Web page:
As a former Member of Parliament, who had the remarkable privilege of sitting in a House presided by Sir Harilal Vaghjee, the distinguished first Speaker of the Mauritian Legislative Assembly, it inevitably occurred to me that such a pervert display would simply have been unimaginable at that time. It allows us to easily measure the distance travelled on the slippery road of decay and putrefaction in the standards of behaviour and quality of elected members since independence. In a system where Parliament is viewed as the mother of all democratic institutions, it provides a distinct illustration of how Mauritius is rapidly damaging its reputation as a model democratic nation in this part of the world.
The causes of this degeneration are varied and complex. An inescapable conclusion, however, is that the omnipotence of the four leaders who have either inherited or grabbed the decision making apparatuses in the principal political parties for nearly half a century is the most prominent and damaging. It can in fact be identified as the cause because without a drastic change in this condition there is little if any chance that anything will change.
As Albert Einstein once suggested, the definition of madness would be to go on doing the same thing and expect that the outcome would be different. Francis Fukuyama, the right wing political writer, talking of the United States under Donald Trump, defined political decay in the following terms:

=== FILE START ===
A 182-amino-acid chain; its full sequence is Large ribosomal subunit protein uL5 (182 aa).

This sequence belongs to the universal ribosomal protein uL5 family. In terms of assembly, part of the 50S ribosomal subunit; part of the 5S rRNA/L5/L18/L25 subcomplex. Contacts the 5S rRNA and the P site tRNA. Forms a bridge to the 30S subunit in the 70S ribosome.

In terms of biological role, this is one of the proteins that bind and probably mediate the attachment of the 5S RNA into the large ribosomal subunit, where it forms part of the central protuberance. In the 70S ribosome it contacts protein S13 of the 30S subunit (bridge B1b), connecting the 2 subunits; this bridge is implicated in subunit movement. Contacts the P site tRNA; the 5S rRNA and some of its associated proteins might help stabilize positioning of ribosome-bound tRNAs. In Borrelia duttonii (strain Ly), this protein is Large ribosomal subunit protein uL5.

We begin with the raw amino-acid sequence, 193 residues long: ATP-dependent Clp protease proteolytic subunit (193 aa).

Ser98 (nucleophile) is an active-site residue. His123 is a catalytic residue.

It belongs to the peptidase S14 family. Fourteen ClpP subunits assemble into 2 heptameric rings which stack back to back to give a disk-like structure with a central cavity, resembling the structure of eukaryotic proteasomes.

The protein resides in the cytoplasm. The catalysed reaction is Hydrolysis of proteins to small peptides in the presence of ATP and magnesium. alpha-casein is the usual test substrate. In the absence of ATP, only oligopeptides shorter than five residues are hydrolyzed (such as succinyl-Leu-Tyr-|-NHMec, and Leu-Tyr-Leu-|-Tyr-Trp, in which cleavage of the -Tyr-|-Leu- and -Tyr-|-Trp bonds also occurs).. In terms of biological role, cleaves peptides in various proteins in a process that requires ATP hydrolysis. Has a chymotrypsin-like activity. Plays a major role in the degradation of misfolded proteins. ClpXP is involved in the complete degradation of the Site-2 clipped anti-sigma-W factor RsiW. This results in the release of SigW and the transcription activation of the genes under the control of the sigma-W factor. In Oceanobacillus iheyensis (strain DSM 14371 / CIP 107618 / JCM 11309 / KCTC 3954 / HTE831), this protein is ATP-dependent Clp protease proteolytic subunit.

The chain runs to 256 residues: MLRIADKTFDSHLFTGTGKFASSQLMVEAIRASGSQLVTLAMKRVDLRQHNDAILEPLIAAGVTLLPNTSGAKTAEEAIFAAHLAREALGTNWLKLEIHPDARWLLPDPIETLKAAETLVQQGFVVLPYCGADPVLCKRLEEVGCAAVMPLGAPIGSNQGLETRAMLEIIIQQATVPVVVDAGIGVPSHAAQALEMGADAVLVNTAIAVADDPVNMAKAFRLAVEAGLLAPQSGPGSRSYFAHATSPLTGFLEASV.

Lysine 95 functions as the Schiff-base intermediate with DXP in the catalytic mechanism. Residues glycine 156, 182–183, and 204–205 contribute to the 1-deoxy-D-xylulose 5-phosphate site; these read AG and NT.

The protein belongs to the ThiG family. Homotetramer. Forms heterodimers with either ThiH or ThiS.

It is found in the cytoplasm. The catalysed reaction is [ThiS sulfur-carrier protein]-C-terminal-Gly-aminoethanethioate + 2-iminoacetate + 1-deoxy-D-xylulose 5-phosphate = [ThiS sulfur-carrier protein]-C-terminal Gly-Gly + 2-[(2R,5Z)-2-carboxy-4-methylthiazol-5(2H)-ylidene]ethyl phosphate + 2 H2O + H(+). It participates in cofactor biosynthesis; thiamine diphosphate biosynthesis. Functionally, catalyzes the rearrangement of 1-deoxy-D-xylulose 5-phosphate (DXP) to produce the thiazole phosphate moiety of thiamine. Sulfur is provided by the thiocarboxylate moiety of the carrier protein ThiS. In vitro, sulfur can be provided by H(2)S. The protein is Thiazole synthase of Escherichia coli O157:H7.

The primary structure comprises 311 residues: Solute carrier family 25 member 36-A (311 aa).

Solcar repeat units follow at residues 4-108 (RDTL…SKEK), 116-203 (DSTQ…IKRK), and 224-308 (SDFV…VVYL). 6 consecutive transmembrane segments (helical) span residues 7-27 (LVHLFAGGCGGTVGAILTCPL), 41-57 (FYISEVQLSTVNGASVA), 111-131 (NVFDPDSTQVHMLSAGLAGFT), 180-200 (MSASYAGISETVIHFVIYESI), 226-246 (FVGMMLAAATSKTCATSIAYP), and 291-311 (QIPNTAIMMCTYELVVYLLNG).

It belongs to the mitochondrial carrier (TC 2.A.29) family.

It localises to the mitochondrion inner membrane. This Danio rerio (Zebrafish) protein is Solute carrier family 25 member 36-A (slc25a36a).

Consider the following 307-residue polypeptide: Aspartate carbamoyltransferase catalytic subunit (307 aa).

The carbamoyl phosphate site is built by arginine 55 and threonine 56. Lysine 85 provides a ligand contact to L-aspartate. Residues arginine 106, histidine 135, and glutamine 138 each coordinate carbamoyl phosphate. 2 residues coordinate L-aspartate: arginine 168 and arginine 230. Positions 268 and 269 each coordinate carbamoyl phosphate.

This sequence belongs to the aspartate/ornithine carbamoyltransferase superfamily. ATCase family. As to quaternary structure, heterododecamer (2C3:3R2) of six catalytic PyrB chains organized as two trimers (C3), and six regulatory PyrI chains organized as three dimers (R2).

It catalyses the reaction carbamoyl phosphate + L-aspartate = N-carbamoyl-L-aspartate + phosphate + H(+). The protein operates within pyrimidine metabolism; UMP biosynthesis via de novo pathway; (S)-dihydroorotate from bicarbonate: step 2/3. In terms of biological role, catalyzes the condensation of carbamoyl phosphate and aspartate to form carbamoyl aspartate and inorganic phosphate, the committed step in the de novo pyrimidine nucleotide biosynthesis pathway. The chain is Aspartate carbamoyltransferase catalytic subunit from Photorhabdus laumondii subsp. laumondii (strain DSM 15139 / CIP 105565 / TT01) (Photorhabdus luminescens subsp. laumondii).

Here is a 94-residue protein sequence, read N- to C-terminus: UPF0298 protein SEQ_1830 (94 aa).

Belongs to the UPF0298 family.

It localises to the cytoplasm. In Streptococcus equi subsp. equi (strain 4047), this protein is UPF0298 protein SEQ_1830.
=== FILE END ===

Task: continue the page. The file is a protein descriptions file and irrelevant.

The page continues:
“the capture of political power by well-organized interest groups that bend the system to their own interests, at the expense of the broader public interest. A decayed system is also one that cannot fix itself because the entrenched interests and ways of thinking prevent reforms.”
Any reasonable observer would no doubt agree that the above description applies almost perfectly to the system which has prevailed in Mauritius over several decades now. The worst part is that not only are the power structures (private wealth and political) captured by the same interests – as mentioned by Fukuyama and as happens in most liberal free market democracies – but in this country the political and business personnel have remained unchanged for as long as one can remember except for the “papa-piti” successions. The resulting asphyxiation of the democratic processes, worse, decay of the institutions, the inability to implement much needed innovation and radical reforms are all directly attributable to this permanent state of stagnation, even regression.
From the above, therefore, one can only conclude that we have reached a point at which either a sweeping change in leadership of our political parties or the emergence of a new political force, while probably not a sufficient condition, remains a necessary one for any progress and hope for the future of our country.
* Published in print edition on 6 October 2017